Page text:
You can often do simple things yourself to ease an itchy bottom (anus). See a GP if the itching doesn't stop.
gently wash and dry your anus after pooing and before bed
wear loose-fitting cotton underwear
keep cool – avoid clothing and bedding that makes you overheat
have cooler, shorter showers or baths (under 20 minutes)
eat plenty of fibre – such as fruit and vegetables, wholegrain bread, pasta and cereal – to avoid runny poo or constipation
do not wipe your bottom after pooing – instead, wash with water or pat clean with moist toilet paper, then pat dry
do not scratch – if you can't stop, keep fingernails short and wear cotton gloves at night
do not strain when you go to the toilet
do not use scented soaps, bubble bath or bath oil
do not use perfumes or powders near your anus
do not eat spicy food or drink lots of alcohol and caffeine – these can make itching worse
You can ask the pharmacist if they have a private area where you can speak. They can suggest:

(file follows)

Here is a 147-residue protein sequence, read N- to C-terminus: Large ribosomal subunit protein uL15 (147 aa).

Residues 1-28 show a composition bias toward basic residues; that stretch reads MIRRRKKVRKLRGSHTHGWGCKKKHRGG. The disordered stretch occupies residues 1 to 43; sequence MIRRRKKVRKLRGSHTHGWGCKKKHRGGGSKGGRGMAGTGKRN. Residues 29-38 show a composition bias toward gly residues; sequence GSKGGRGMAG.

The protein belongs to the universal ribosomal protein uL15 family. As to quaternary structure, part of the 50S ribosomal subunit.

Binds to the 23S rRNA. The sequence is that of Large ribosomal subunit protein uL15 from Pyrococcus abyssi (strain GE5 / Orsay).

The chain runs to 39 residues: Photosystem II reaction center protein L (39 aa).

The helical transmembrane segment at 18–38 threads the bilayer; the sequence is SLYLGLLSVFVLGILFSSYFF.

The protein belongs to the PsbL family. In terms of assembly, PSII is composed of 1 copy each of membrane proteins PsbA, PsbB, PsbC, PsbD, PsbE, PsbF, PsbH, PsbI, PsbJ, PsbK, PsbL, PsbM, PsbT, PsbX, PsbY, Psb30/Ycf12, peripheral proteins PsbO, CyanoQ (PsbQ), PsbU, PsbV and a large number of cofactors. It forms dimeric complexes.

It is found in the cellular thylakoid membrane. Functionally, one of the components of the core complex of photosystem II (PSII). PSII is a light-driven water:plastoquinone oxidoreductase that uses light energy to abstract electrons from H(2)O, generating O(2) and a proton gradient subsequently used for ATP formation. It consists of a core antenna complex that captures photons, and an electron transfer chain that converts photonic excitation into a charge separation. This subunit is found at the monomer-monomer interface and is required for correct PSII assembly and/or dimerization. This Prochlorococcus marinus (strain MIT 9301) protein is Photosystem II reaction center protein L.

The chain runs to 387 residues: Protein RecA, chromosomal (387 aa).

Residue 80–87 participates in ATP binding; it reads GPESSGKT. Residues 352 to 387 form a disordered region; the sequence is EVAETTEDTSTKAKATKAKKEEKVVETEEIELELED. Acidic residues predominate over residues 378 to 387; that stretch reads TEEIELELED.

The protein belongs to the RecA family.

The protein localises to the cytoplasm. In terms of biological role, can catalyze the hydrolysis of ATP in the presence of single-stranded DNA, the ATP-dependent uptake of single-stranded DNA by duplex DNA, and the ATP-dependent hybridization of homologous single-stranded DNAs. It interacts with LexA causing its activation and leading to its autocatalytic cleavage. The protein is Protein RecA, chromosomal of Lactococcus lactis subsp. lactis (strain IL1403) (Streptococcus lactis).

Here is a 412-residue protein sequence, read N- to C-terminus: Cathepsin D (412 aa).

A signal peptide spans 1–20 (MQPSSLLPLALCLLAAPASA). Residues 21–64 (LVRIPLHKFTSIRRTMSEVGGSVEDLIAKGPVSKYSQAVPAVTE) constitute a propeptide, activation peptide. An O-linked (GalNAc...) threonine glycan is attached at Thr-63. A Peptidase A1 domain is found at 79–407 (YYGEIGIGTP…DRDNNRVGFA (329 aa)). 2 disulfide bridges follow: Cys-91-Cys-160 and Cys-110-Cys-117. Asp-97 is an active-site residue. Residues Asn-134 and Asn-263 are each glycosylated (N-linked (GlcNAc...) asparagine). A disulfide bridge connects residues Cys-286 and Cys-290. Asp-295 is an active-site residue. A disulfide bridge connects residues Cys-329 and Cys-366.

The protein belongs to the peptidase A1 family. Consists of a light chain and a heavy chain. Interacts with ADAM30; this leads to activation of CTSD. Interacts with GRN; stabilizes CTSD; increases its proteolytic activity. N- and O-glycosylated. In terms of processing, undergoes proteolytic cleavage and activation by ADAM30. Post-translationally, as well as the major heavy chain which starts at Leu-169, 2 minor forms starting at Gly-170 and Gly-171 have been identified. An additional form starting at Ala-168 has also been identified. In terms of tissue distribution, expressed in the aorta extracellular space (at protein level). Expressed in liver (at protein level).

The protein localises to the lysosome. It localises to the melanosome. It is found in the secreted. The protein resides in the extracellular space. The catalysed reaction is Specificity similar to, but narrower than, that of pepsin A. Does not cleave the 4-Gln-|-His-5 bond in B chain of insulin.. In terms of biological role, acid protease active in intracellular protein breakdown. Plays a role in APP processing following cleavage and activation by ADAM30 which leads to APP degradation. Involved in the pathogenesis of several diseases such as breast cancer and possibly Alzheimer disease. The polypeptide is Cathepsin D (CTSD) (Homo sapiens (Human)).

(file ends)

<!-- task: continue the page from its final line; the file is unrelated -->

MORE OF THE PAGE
An itchy bottom that's worse at night is often caused by threadworms, especially in children.
Children under 2, and pregnant and breastfeeding women, can't usually take medicine for threadworms – see your GP, midwife or health visitor instead.
A GP will try to work out the cause of your itching. They might need to check your bottom (rectal examination).
Depending on the cause, the GP might:
Tell the GP immediately if a medicine, cream or ointment makes the itching worse.
You can also go to a sexual health clinic if you think your itchy bottom might be caused by a sexually transmitted infection (STI) – for example, if you've had unprotected sex. They can provide the same treatments you would get from a GP.
Many sexual health clinics also offer a walk-in service, where you don't need an appointment. They'll often get test results quicker than a GP.
There's not always a clear cause of an itchy bottom. If it gets better quickly, it might have been caused by something that doesn't need treatment, like sweating a lot in hot weather.
If it lasts for longer, you might be able to get an idea of the cause from any other symptoms you have. But don't self-diagnose – see a GP if you're worried.
It's unusual for an itchy anus on its own to be related to something more serious. But in rare cases, it may be a sign of something like anal or bowel cancer, so it's important to get it checked by your GP.